Summary and Price Action Rundown
Global financial markets are staging a rebound this morning after yesterday’s dramatic declines in equities, oil prices, and Treasury yields, with investors’ focus shifting back to government stimulus efforts to counteract the widening human and economic toll of the coronavirus outbreak. S&P 500 futures indicate a 4.0% rebound at the open, which would retrace a meaningful portion of yesterday’s 7.6% plunge and pare the index’s year-to-date losses of 15.0%. This sharp back-and-forth price action continues the pattern from last week, as price action was driven by the waxing and waning of investor optimism over prospects for synchronized stimulus from global central banks and governments to counteract the economic costs of the coronavirus epidemic, though the start of an oil price war between Saudi and Russia over the weekend exacerbated yesterday’s volatility (more below). Equities in Asia and the EU posted gains overnight, while oil prices are partially retracing their crash of over 20% yesterday, with Brent crude bouncing above $37 per barrel. Meanwhile, Treasuries are giving back some of their torrid rally, with the 10-year yield recovering to 0.69%. Meanwhile, the dollar is rebounding amid expectations of fiscal stimulus.
Investor Focus Shifts Back to Stimulus After Market Swoon
As markets attempt to stabilize following yesterday’s rout, investors are focusing on additional government stimulus measures to offset the economic impact of the virus and prevent disorderly price action. President Trump is preparing to announce “very dramatic” economic stimulus measures later today, with reports suggesting that the plan will feature payroll tax cuts, paid sick leave for hourly workers, and a concessionary small business loans program, but will not include specific support for airlines and other acutely impacted industries. Some top Republican Senators have expressed skepticism at the need to deploy more stimulus in the face of an uncertain economic impact of the virus, while key Democrats in the House are taking issue with the payroll tax cut. Though fiscal support is a key focus, given the expectation of diminished efficacy of monetary easing with rates already so low, the Fed is upping its liquidity injections into short-term funding markets and is reportedly set to announce an emergency lending facility to head off a potential credit crunch, while futures markets continue to price in steep interest rate cuts. Specifically, futures reflect 75 basis point (bps) of cuts by the March 18 Fed meeting, with around 100bps of total easing reflected by July. Some analysts project that rate cuts will be accompanied by the transformation of the ongoing asset purchase program into official quantitative easing.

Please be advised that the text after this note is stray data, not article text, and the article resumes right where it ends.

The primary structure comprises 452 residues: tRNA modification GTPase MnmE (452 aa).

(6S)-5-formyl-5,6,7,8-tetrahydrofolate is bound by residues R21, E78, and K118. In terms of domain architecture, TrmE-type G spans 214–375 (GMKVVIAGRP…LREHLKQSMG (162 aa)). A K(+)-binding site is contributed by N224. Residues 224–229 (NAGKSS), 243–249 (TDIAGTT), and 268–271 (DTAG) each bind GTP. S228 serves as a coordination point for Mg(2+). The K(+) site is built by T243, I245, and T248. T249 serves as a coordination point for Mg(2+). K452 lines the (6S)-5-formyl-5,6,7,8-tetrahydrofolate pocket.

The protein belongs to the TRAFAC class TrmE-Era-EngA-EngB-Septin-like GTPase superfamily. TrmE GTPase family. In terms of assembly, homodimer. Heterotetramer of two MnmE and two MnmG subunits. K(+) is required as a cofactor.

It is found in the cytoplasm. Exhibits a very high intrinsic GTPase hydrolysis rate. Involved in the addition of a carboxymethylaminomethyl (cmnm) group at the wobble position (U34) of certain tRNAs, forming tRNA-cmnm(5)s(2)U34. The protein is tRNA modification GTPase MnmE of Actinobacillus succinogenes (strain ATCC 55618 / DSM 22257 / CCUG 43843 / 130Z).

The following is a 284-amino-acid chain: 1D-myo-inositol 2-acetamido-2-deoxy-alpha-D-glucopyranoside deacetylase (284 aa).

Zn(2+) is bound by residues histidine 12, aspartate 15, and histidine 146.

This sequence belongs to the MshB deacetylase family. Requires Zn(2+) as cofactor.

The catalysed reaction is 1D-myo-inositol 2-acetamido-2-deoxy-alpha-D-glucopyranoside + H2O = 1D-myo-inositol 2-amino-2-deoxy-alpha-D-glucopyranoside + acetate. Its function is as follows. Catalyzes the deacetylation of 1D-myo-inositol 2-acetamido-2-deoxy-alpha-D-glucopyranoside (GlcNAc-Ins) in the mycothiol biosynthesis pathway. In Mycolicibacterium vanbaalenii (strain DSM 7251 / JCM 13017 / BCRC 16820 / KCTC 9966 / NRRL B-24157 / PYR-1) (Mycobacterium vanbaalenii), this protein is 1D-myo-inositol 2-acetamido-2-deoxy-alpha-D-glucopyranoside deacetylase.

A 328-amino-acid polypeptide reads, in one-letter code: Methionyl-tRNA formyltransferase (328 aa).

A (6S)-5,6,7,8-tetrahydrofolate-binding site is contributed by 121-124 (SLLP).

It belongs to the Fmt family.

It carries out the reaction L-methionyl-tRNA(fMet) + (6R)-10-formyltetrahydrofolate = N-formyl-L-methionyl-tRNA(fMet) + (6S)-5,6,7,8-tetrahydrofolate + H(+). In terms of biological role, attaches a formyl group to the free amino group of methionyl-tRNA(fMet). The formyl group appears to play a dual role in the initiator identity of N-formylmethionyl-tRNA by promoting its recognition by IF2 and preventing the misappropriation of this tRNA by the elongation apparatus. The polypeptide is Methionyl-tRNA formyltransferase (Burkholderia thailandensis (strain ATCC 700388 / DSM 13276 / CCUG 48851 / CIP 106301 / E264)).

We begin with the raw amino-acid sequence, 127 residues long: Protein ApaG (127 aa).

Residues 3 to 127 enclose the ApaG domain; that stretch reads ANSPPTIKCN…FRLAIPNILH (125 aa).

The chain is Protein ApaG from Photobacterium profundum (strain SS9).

Crude Supply Set to Surge Amid Saudi vs. Russia Oil Price War
Saudi and Russia continue to up the ante in their oil price feud as oil prices struggle to find a new equilibrium. Crude oil prices are staging a partial recovery from yesterday’s dramatic swoon, which took Brent crude prices nearly 30% lower to $31 per barrel at yesterday’s trough. Brent is up over 8% this morning to around $37 per barrel, which remains close to four-year lows. Analysts suggest that prices will struggle to find upside, as Saudi Aramco overnight announced that it would target a record 12.3 million barrels per day (bpd) of production in April, which is even higher than the initial reports, representing a 25% increase from current levels following a 9.7 million bpd pace in February. Russia, for its part, has threatened an extra 500k bpd supply increase, which would put production at 11.8 million bpd, which is also a record. Nevertheless, Russia’s oil minister stated that another meeting with OPEC might be possible as early as May or June. The US Department of Energy decried the price war as an attempt to “manipulate and shock oil markets.” For context, last week’s OPEC summit ended in acrimony as the cartel failed to secure cooperation from Russia for a 500k barrels per day (bpd) reduction from non-OPEC producers to augment their additional 1 million bpd output curb.
Stimulus Measures Ramp Up in EU and Asia – Italy is preparing a $10 billion spending package and will offer tax credits to hard-hit companies as the EU provides fiscal leeway to the indebted country. Also, the Bank of Japan is mulling expansion of its ETF buying program and the government is marshalling a $15.6 billion anti-virus budget. Lastly, the European Central Bank is expected to cut rates and augment its bond buying program at its meeting on Thursday.
Oil Price Shock Reverberates in US Equities and Credit – An ETF of US energy company stocks fell 20.1% in yesterday’s trading and spreads on high yield energy credits widened to a four-year peak but remain shy of the worst levels from the 2016 oil price crash. For context, the traditional benefits of lower oil prices to the US economy now are counterbalanced by the impact on the shale oil industry and the regions dependent on it, as well as the attendant stress on producer creditworthiness, which in turn pressures the high yield debt market, leveraged loans, and regional banks in particular.